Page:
Apple the technology giant seems to have a serious clash with an American intelligence agency FBI. Many people believe that the reason behind the tussle started from the San Bernardino shootings happened On December 2, 2015. Before that FBI has been concerned about new encryption features since Apple has released its iOS 8 in September 2014.
Apple vs. FBI Debate over iPhone Encryption
With iOS 7 and its earlier version, the FBI had ability to plug an iPhone into a computer and unlock its content in no time. But things changed completely with the arrival of iOS 8. With the updated version, if a user has a pass code on its iOS device, there’s no way to read the content of the phone without unlocking the device first with the help of a fixed pass code. Apple supported their stance by claiming that the new encryption measures are the privacy features as many hackers and cyber attackers have been accessing iPhone data.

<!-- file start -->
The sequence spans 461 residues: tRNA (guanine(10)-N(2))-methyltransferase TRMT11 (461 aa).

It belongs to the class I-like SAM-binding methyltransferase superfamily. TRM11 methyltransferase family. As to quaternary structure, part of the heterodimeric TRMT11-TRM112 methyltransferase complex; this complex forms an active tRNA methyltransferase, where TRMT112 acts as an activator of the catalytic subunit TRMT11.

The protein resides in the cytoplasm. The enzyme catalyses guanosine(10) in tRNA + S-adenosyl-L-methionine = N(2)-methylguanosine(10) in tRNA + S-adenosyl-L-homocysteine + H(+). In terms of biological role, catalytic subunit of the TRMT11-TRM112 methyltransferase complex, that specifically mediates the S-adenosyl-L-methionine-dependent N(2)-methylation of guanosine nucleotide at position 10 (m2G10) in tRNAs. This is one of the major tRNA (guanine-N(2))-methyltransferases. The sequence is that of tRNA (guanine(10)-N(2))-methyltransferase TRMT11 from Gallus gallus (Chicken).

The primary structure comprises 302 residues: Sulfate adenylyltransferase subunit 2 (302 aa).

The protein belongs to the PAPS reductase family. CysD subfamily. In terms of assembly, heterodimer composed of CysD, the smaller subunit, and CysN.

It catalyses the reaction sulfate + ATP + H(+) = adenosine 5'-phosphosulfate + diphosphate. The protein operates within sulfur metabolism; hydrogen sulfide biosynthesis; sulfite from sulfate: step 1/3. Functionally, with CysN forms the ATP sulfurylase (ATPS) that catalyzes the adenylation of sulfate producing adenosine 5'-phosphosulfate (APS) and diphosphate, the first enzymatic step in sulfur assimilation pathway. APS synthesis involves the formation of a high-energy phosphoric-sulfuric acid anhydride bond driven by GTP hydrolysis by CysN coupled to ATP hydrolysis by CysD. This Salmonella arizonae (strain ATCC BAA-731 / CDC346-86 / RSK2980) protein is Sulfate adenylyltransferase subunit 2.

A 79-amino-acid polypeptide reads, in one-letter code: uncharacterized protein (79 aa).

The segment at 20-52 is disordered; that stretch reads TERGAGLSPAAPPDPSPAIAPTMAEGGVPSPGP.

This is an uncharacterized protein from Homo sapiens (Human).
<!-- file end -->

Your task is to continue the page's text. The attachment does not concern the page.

On the other hand the FBI Director James Comey soon after the iOS release said that;
“Encryption isn’t just a technical feature; it’s a marketing pitch. But it will have very serious consequences for law enforcement and national security agencies at all levels”
The given statement clearly shows the differences between the two parties which is:
“Apple won’t change its mobile software to help the feds unlock a terrorist’s phone, saying that would set a dangerous precedent and undermine security and privacy. The FBI says all Apple cares about is protecting its brand. We spell out what’s at stake”
Since FBI for the first time publicly filed an order to unlock an iPhone running iOS 8 after the San Bernardino case so the matter is dragged to the court. Now recently, Israeli mobile forensic software company, named as Cellebrite is facilitating FBI to unlock the iPhone used by one of the San Bernardino shooters. If the company successfully get access to the iPhone data then it can also effect the business of the Apple company.
On the other hand, the court has also asked Apple to add a way for FBI through cable or wireless technique so that they can automatically get connected to the phone. By doing this, the FBI can use a supercomputer to get an access of any phone.